A policy to give City of Vancouver the first right to buy properties is not recommended: staff

While well-intentioned, the idea of creating a new bylaw that would provide the City of Vancouver with the first dibs to buy property listed for sale for the purpose of generating more affordable housing is not worth the hassle and high cost.

Under a “pre-emptive right bylaw,” the property owners must offer the possible sale to the municipal government first, before accepting an offer from the market.

In a recent memo to Vancouver City Council, City staff stated the “main barrier to further property acquisition [for affordable housing] is funding, not the acquisition process. The existing acquisition process is already effective at acquiring properties we need for this purpose.”

The memo is a direct response to two separate member motions approved by Vancouver City Council in July 2022 and November 2024 directing City staff to explore such a policy.

According to City staff, such a bylaw exists in the City of Montreal, where significant labour resources are required to execute such a policy. While a number of other Quebec cities have created such a bylaw, no other major Canadian city has adopted it.

As of the end of 2023, Montreal has used its bylaw to acquire 23 buildings/properties, including eight lots, seven rooming houses, and two walk-ups. Another four properties were acquired by mutual agreement, in a scenario where the properties did not receive any other offers. Montreal’s municipal government also considered but did not proceed on 57 properties.

City of Vancouver staff deem Montreal’s model to be “effective,” but they anticipate that it would have very similar high staffing requirements and costs.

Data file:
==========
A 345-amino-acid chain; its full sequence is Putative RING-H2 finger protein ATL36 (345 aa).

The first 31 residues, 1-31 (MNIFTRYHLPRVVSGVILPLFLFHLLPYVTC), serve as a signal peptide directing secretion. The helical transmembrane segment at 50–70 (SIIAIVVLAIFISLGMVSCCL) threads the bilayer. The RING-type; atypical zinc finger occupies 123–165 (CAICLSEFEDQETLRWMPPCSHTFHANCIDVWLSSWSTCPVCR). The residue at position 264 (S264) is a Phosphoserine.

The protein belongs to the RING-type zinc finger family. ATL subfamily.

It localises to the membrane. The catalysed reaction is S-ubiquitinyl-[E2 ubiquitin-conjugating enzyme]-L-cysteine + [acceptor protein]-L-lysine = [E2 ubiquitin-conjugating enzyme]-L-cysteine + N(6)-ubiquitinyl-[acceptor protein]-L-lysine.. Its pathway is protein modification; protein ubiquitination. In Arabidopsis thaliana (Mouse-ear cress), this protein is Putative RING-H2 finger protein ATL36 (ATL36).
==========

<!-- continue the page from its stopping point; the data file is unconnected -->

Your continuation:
Moreover, the adoption of the pre-emptive right bylaw would require the Government of British Columbia to make amendments to the Vancouver Charter, the Land Title Act, and/or the Property Law Act. It is noted that the City of Toronto is interested in gaining such a bylaw, but would require similar provincial authorization.

“A pre-emptive right bylaw is unlikely to increase the equitable distribution or quantity of nonmarket housing in Vancouver. The City is in a different context than other jurisdictions in that the cost of purchasing existing properties is the main barrier to doing so, not the acquisition process itself,” reads City staff’s memo.

“The main challenges are the amount of funding available to purchase properties, and timely access to funding for the City and/or non-profit organizations seeking to do so. The development and implementation of a pre-emptive right bylaw would be legally complex, and highly staff and resource intensive. Further, the benefits of this approach are unclear relative to our current property acquisition process, and do not appear to justify the high effort required to implement such a program.”